How to calculate

a confusion matrix

To assess the accuracy of an image classification, it is common practice to create a confusion matrix. In a confusion matrix, your classification results are compared to additional ground truth information. The strength of a confusion matrix is that it identifies the nature of classification errors, as well as their quantities.

To obtain a confusion matrix:

  1. Have the output raster map of your image classification available; check the Properties of the classified image to know which domain and georeference are used by the classified image.
  2. Create a raster map which contains additional ground truth information, such a map is also known as the test set. There are several ways to create a test set, these are shortly described here; at the end of this topic you will find more details of creating a test set.
  3. Make sure that the ground truth/test set raster map does not contain the same pixels as the sample set raster map from the training phase. Your accuracy assessment will show too optimistic figures when the pixels in the sample set (on which the classification is based) are also used in the test set (with which the classification results are checked).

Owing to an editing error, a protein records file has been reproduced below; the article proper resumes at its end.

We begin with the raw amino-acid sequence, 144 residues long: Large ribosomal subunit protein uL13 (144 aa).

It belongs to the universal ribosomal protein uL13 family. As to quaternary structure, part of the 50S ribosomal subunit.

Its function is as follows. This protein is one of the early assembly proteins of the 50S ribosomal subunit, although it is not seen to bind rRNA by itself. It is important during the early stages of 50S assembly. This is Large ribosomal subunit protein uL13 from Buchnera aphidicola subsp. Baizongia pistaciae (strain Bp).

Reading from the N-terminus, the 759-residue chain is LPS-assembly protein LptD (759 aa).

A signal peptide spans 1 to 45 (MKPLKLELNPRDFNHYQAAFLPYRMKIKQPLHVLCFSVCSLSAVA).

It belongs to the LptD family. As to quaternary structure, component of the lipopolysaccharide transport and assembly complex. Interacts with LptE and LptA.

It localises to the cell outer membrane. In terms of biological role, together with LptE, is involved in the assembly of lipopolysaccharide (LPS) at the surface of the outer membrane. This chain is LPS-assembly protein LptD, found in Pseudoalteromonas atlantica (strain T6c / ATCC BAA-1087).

4. Perform a Cross operation with your ground truth map and the classified image to obtain a cross table.
  5. To start the Cross operation:

    In the Cross dialog box:

  6. In the table window displaying the cross table, open the View menu and choose Confusion matrix.
  7. In the Confusion matrix dialog box:

When you click OK, the confusion matrix is displayed in a matrix window.

For more information on the interpretation of a confusion matrix, refer to Table window : Confusion matrix.

Additional information to create a test set:

  1. Creating a test set yourself with the pixel editor using a background map:
  2. Using an existing raster map or polygon map of the area:
    When you have a recent and reliable polygon or raster map of the area, you can directly use this map as the ground truth map.
  3. When you have collected ground truth data in the field, a calculation-wise correct method is to use half of these data for the sample set, and the other half for the test set.

See also: